On Sunday, February 19th at 7 O’Clock, in Williamsburg, Brooklyn,
Scheduled to read:
Suzanne Guillette Author of “Much to Your Chagrin”
a writer and occasional storyteller, Suzanne’s work has appeared in Tin House,Self, O Magazine, Publisher’s Weekly, and Time Out New York, in addition to other publications. Suzanne teaches autobiography and memoir-writing. Suzanne Guillette
a poet/video artist/director. Her work has screened in galleries & festivals in Seattle, Portland, NY, Berlin and London and aired on MTVu and LOGO. Her poetry has been featured in various anthologies and zines. She is currently making a documentary about style and economy and adapting a narrative film script to the stage. Published in ShampooPoetry
a Brooklyn-based writer, poet, and designer. His work has appeared in Poetry Miscellany, The Albion Review, The North Central Review, and elsewhere. He is the Editor-in-Chief of Moonshot, a literary and arts magazine.
(bio will be posted shortly) He will read from his upcoming book about Williamsburg, Brooklyn’s art and bohemia. Due out this August.
a freelancing Cultural Observer hungry to be of service to society. Curator—Impresario—Writer—Improv’r. Currently working on a book of essays, and short stories dealing with being the child of several generations of an otherwise predictable American experience—that is no longer so predictable.
A big thanks to Esther Bell for the use of the West… There’s no such thing as enough creative space!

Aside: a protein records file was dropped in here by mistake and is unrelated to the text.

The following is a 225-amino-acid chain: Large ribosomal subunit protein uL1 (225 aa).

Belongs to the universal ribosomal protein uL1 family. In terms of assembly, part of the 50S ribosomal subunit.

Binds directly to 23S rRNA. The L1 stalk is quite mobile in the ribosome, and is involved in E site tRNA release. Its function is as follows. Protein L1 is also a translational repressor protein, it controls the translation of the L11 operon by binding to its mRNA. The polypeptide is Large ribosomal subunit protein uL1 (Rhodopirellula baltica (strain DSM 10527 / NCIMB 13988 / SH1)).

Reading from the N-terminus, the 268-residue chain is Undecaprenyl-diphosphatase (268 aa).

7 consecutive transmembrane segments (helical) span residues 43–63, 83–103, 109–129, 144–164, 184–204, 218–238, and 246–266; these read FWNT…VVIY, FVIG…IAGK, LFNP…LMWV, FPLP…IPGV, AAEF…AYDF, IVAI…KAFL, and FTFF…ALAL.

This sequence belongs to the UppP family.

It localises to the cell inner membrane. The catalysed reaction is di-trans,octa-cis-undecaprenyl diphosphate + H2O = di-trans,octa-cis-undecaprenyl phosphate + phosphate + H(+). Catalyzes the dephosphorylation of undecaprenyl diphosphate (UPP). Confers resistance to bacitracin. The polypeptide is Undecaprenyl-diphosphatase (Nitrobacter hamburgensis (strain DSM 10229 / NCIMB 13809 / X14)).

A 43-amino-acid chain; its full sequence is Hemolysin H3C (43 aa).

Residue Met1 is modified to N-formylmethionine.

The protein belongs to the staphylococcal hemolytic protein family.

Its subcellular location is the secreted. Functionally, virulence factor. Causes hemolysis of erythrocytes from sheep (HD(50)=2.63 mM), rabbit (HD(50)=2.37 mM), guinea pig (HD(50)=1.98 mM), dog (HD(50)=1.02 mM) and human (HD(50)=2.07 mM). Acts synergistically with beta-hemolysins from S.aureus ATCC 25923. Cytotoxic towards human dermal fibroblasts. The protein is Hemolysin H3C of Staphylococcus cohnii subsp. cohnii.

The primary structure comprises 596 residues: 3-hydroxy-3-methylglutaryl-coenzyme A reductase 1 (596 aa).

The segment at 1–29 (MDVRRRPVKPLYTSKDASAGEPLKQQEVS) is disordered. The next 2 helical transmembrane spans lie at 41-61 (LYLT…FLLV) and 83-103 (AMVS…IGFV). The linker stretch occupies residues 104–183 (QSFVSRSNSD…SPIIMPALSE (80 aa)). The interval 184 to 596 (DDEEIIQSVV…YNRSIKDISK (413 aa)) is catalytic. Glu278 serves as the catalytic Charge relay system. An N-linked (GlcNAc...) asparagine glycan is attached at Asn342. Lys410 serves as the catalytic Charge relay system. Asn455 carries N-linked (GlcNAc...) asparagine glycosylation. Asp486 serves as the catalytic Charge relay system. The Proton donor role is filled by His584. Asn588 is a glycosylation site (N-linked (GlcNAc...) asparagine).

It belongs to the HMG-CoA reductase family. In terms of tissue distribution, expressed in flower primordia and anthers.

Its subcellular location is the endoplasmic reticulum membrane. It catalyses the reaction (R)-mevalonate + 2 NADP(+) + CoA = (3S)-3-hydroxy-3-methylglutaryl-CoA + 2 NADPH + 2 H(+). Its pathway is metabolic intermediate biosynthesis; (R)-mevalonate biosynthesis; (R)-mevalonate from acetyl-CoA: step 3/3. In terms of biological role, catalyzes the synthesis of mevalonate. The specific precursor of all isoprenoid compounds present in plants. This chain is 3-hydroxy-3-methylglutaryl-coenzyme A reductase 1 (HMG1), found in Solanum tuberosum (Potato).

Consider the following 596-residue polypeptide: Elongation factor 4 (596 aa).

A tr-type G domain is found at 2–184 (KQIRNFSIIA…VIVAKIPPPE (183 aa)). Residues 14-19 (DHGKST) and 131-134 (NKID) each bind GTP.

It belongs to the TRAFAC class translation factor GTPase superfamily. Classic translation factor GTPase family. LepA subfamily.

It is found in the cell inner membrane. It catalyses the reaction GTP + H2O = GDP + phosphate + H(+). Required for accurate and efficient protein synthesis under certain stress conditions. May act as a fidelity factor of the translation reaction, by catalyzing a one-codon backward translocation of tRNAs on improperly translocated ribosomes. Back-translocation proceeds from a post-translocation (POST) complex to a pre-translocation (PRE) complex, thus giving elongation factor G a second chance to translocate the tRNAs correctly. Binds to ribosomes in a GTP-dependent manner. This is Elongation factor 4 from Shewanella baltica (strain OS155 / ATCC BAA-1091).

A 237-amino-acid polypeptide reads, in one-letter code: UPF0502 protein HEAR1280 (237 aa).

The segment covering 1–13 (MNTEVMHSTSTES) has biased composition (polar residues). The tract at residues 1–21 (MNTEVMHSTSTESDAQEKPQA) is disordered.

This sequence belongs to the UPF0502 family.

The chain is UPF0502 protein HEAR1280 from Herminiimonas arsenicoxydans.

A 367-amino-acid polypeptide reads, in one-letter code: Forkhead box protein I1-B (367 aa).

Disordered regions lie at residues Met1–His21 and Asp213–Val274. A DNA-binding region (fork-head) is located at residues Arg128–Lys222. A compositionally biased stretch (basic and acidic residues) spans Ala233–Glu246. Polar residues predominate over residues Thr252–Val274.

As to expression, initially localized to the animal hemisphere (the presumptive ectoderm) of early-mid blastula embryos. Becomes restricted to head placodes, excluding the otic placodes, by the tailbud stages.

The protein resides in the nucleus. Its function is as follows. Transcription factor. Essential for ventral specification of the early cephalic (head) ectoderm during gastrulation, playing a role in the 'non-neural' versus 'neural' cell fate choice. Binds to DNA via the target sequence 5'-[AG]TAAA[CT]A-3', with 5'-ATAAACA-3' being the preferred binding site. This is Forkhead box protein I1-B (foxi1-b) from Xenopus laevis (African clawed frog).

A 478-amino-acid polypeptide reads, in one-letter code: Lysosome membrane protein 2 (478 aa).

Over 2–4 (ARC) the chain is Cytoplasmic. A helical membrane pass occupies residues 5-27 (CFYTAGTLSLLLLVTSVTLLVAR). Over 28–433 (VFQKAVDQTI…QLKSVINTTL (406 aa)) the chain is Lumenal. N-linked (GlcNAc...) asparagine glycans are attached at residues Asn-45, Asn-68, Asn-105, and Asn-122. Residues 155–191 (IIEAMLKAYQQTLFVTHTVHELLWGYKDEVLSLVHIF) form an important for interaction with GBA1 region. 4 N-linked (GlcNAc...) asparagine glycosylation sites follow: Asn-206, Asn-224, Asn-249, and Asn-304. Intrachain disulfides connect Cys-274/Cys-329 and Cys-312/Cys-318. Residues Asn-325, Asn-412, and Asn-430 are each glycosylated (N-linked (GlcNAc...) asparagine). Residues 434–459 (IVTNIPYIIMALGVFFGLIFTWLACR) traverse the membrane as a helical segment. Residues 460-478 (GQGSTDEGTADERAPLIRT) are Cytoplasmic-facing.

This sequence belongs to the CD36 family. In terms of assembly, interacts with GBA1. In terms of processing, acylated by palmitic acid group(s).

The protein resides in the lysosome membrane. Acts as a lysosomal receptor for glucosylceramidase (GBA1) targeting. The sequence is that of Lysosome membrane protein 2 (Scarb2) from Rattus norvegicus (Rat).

The West is a Beer, Wine, & Espresso bar in East Willliamsburg|379 Union Ave., L train Lorimer Stop (across the street from our Barcade friends)
Cultural sign posts like the on-going “Occupy Wall Street” here in NYC, provide the objective relevancy for this short series of essays I’ve been working on. I think what is going on down there is beyond a protest. It may lack a bullet point agenda, but if the gathering can sustain effectively and safely I think and agenda will come. However, one may not come, and that could also be because of the new territory which the individual is entering. The individual can awaken to time, place, and circumstance but that doesn’t mean they know absolutely what is going on.
It is here in the fourth order of consciousness when all that we have done is revealed. The revelation is of the self and not of otherness. The face of God, as it were, revels in the bliss of knowing its Being—and in that knowing of Beingness, that something has been done, with this turns back to look and indeed. The constant explosive and creative ever-bursting forward is Being.
Being in this fourth order is our moment of reflection. It is the first time we have seen what this is—the construct of culture. In turn subject becomes object of which we hold strict dominion over, and with that a sphere of judgement, and opinion. One might say you become aware, cognizant of Karma. And what are the circumstances that created that Karma? Relationships, gender, ethnicity, history, and today we find the ever-present condition and concern for the ecological environment. However, we are not these things. Although they have all layered us with personality, we can see the psychological conditionings as just that, layered on top of the I who speaks to Douglas.
The fourth order is a very beautiful period of development, for the first time at a deep cognitive level a human no longer lives affected by these conditionings unknowingly, rather they become seeable, graspable, knowable—Object. Yet it is the most challenging level humanity has come to be in. And that is because we can see our psychological sufferings; we can see how prevalent they are, how deep they go in our psyche.
Unlike the third order we now have to make meaning on the fringe or exterior of dominant cultural and societal structures. The meaning-making (the making sense of the developmental qualities of the fourth order); the psychological awareness, are all one activity and constitute the palingenesis into the fifth order of consciousness.